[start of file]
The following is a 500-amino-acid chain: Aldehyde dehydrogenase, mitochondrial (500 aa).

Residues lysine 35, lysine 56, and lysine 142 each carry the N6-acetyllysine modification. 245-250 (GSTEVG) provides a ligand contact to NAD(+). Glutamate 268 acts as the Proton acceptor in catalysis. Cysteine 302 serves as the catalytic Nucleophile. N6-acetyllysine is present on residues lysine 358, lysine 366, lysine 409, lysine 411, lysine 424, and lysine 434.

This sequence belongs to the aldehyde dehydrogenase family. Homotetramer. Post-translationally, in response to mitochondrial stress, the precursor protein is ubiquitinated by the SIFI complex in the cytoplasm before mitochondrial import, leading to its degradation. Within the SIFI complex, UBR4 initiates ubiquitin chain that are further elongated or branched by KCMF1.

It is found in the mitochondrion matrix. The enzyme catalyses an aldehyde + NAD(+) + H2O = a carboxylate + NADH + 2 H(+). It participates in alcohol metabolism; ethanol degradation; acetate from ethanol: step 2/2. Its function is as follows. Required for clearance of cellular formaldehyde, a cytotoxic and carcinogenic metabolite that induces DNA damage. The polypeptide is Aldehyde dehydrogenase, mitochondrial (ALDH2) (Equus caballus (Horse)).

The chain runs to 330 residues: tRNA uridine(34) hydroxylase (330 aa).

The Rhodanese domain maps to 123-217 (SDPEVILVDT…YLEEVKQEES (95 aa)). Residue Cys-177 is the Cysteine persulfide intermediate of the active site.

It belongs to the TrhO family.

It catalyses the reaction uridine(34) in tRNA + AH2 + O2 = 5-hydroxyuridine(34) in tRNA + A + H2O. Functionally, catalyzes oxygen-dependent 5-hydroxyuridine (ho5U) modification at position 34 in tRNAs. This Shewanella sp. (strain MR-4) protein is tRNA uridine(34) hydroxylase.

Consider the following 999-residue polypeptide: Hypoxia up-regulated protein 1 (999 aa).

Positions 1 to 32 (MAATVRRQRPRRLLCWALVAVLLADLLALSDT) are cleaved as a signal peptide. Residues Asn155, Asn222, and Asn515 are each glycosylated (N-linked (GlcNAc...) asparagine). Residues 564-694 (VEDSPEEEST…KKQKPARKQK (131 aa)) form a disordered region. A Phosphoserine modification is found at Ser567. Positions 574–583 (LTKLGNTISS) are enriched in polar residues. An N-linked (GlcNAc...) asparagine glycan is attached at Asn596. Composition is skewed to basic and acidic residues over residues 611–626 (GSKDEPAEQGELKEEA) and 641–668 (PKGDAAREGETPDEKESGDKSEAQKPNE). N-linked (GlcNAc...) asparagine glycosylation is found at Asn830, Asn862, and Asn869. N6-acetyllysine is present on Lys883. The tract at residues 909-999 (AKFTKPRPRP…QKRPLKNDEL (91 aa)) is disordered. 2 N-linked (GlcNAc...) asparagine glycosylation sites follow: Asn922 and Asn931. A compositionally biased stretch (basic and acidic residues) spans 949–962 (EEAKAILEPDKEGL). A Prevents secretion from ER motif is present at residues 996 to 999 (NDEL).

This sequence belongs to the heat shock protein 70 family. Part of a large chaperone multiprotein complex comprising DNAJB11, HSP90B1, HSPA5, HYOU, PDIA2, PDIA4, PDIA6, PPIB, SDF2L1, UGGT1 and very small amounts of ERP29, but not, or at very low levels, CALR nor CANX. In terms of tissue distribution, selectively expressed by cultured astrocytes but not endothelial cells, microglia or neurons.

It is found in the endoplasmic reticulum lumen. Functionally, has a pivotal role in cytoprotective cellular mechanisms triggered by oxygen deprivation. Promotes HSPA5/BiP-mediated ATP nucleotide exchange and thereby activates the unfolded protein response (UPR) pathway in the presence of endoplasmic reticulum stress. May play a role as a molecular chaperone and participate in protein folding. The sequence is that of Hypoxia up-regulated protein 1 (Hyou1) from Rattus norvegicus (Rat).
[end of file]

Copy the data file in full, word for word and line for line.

The following is a 500-amino-acid chain: Aldehyde dehydrogenase, mitochondrial (500 aa).

Residues lysine 35, lysine 56, and lysine 142 each carry the N6-acetyllysine modification. 245-250 (GSTEVG) provides a ligand contact to NAD(+). Glutamate 268 acts as the Proton acceptor in catalysis. Cysteine 302 serves as the catalytic Nucleophile. N6-acetyllysine is present on residues lysine 358, lysine 366, lysine 409, lysine 411, lysine 424, and lysine 434.

This sequence belongs to the aldehyde dehydrogenase family. Homotetramer. Post-translationally, in response to mitochondrial stress, the precursor protein is ubiquitinated by the SIFI complex in the cytoplasm before mitochondrial import, leading to its degradation. Within the SIFI complex, UBR4 initiates ubiquitin chain that are further elongated or branched by KCMF1.

It is found in the mitochondrion matrix. The enzyme catalyses an aldehyde + NAD(+) + H2O = a carboxylate + NADH + 2 H(+). It participates in alcohol metabolism; ethanol degradation; acetate from ethanol: step 2/2. Its function is as follows. Required for clearance of cellular formaldehyde, a cytotoxic and carcinogenic metabolite that induces DNA damage. The polypeptide is Aldehyde dehydrogenase, mitochondrial (ALDH2) (Equus caballus (Horse)).

The chain runs to 330 residues: tRNA uridine(34) hydroxylase (330 aa).

The Rhodanese domain maps to 123-217 (SDPEVILVDT…YLEEVKQEES (95 aa)). Residue Cys-177 is the Cysteine persulfide intermediate of the active site.

It belongs to the TrhO family.

It catalyses the reaction uridine(34) in tRNA + AH2 + O2 = 5-hydroxyuridine(34) in tRNA + A + H2O. Functionally, catalyzes oxygen-dependent 5-hydroxyuridine (ho5U) modification at position 34 in tRNAs. This Shewanella sp. (strain MR-4) protein is tRNA uridine(34) hydroxylase.

Consider the following 999-residue polypeptide: Hypoxia up-regulated protein 1 (999 aa).

Positions 1 to 32 (MAATVRRQRPRRLLCWALVAVLLADLLALSDT) are cleaved as a signal peptide. Residues Asn155, Asn222, and Asn515 are each glycosylated (N-linked (GlcNAc...) asparagine). Residues 564-694 (VEDSPEEEST…KKQKPARKQK (131 aa)) form a disordered region. A Phosphoserine modification is found at Ser567. Positions 574–583 (LTKLGNTISS) are enriched in polar residues. An N-linked (GlcNAc...) asparagine glycan is attached at Asn596. Composition is skewed to basic and acidic residues over residues 611–626 (GSKDEPAEQGELKEEA) and 641–668 (PKGDAAREGETPDEKESGDKSEAQKPNE). N-linked (GlcNAc...) asparagine glycosylation is found at Asn830, Asn862, and Asn869. N6-acetyllysine is present on Lys883. The tract at residues 909-999 (AKFTKPRPRP…QKRPLKNDEL (91 aa)) is disordered. 2 N-linked (GlcNAc...) asparagine glycosylation sites follow: Asn922 and Asn931. A compositionally biased stretch (basic and acidic residues) spans 949–962 (EEAKAILEPDKEGL). A Prevents secretion from ER motif is present at residues 996 to 999 (NDEL).

This sequence belongs to the heat shock protein 70 family. Part of a large chaperone multiprotein complex comprising DNAJB11, HSP90B1, HSPA5, HYOU, PDIA2, PDIA4, PDIA6, PPIB, SDF2L1, UGGT1 and very small amounts of ERP29, but not, or at very low levels, CALR nor CANX. In terms of tissue distribution, selectively expressed by cultured astrocytes but not endothelial cells, microglia or neurons.

It is found in the endoplasmic reticulum lumen. Functionally, has a pivotal role in cytoprotective cellular mechanisms triggered by oxygen deprivation. Promotes HSPA5/BiP-mediated ATP nucleotide exchange and thereby activates the unfolded protein response (UPR) pathway in the presence of endoplasmic reticulum stress. May play a role as a molecular chaperone and participate in protein folding. The sequence is that of Hypoxia up-regulated protein 1 (Hyou1) from Rattus norvegicus (Rat).